Two Poems

Eléna Rivera


 

 

 

 

 

 

Muguet, or Lily of the Valley

  

Sitting in a car, cradled next to the poem,

I am small, white and bell-shaped, driven by

the letter of leaving, imprinted, looking back

at this anonymous wish made from a window.

 

Time, driven away from a childhood, a shape

whose words had been clear, square-shaped, while

another’s pattern pressed into a pillow of French,

later washed of sensual doors in another form.

 

Blanketed by fantasies of leaving it all behind –

the beggar of abandon, a detritus flower, a syllable

falling from a mother, who marked this cheek

with red memories. A bouquet of busy, the lonely,

that throughout tiny translation of selves,

accumulates a word in English, finished.

 

 

 

 

In the Native Fold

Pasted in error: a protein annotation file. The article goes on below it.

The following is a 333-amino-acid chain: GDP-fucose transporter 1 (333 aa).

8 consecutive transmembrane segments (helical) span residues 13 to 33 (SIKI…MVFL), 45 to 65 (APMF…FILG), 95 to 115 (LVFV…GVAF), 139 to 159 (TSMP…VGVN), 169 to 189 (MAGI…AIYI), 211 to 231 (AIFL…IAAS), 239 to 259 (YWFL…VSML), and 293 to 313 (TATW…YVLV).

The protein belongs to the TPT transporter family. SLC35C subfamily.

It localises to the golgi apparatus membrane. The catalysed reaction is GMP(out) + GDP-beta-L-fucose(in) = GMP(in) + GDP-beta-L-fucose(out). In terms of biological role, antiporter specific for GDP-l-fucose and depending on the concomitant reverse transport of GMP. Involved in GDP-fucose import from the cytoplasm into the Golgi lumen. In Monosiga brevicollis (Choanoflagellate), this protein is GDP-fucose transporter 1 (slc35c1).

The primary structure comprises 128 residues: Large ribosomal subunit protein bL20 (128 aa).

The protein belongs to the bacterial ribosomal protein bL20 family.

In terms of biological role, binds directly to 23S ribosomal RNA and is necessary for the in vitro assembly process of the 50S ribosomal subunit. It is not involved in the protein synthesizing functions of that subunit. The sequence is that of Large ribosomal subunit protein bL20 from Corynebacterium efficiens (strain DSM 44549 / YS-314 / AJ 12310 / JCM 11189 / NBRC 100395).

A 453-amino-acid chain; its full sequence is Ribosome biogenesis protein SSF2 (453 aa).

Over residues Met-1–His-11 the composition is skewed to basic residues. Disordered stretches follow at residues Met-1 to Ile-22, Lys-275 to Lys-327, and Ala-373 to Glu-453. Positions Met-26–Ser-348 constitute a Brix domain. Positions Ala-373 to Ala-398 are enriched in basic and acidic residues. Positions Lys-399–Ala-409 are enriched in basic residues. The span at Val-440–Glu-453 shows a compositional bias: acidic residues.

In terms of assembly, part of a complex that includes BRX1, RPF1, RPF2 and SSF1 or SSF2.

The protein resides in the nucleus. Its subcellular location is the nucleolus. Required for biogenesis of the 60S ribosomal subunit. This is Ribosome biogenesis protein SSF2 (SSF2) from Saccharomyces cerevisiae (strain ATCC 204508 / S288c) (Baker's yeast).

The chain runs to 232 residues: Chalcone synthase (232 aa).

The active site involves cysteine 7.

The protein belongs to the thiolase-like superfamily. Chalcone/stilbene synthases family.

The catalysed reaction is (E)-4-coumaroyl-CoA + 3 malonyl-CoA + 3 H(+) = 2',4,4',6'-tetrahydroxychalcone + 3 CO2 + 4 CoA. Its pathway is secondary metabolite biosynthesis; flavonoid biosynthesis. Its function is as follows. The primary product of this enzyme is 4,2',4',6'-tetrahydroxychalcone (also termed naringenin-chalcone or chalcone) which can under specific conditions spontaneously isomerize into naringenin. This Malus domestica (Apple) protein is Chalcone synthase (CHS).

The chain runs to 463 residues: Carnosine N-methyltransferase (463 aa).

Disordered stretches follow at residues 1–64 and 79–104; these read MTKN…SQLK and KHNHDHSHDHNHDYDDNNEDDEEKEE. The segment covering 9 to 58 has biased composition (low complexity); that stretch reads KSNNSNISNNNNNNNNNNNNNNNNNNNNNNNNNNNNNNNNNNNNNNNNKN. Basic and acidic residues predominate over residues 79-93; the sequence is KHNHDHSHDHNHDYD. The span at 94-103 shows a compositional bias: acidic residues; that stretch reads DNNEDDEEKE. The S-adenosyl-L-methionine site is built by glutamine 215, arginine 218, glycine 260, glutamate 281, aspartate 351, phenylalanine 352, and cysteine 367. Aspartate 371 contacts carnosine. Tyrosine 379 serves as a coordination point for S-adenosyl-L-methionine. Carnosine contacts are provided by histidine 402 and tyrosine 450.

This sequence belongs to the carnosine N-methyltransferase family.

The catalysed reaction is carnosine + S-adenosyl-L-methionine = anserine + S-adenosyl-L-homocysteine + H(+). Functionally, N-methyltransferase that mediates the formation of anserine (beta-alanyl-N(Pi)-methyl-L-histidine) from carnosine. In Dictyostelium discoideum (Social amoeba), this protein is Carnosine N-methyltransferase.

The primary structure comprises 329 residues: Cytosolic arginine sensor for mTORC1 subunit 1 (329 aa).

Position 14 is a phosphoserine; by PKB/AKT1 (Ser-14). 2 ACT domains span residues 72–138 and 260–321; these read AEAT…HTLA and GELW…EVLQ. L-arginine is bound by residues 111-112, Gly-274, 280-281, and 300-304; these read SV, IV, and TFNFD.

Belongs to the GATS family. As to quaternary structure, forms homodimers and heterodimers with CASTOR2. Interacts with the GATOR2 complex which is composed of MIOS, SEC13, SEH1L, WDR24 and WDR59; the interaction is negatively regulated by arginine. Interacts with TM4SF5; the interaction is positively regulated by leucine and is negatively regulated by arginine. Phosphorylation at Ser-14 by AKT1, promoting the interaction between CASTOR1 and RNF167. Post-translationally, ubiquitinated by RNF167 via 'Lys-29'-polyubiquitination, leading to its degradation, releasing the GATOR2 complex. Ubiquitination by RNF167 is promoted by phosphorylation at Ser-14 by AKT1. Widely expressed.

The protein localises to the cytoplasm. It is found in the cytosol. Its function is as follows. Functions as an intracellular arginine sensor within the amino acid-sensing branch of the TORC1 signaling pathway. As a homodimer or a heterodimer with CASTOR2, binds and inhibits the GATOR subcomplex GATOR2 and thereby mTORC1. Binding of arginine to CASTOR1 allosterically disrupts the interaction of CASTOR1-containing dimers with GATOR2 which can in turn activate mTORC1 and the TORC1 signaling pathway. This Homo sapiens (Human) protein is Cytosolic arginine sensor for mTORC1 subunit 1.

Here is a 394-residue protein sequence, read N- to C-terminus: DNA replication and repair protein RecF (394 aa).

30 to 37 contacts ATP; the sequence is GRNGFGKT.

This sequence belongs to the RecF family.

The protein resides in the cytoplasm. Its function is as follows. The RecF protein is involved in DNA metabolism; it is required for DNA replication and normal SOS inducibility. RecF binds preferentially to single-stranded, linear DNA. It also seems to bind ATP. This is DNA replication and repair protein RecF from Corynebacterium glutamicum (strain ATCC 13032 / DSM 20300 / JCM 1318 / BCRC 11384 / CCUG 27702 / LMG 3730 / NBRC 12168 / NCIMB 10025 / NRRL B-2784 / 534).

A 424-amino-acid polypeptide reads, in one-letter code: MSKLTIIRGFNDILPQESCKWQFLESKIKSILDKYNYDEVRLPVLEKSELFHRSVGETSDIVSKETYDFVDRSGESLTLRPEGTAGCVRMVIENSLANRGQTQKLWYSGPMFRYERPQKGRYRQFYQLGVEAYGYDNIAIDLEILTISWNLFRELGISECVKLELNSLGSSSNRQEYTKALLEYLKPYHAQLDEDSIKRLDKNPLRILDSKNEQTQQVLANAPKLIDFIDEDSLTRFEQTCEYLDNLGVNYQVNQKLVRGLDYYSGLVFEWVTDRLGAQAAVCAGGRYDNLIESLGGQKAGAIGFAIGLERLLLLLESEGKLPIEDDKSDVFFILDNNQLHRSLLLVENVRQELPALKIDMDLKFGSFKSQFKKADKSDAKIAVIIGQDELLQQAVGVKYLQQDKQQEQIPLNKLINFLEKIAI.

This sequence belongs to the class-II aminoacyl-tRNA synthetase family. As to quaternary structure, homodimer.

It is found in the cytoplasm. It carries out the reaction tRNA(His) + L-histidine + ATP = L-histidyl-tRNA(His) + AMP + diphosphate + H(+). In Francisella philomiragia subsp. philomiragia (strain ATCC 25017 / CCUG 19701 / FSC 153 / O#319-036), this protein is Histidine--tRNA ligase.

In the native fold of a stylized shape

hangs a leaf form,

a word

attests to making the wound.

 

Detach the image from its background

of birch, and wolves enter my stomach,

decorate my insides

in gold and silver spirals.

 

Beads of sweat clasp this form,

it goes to war and wears “the same dress as men.”

A powerful predator,

this ornament, this “adorable” feline.

 

In characteristic posture she embroiders

the bone of her nomadic figure

in the gold torque around her neck.

I am the round shape, the clasp

 

dear, preserving her hooves

in my swift strong attack.

A stag tattooed on the grave,

marks this date, this “bait.”

 

 

 

 

 

 

 


Kater Murr's Press, Piraeus Series, 2005. 
Poems copyright © Eléna Rivera, 2005
Cover photograph by Russell Switzer; copyright © Russell Switzer, 2005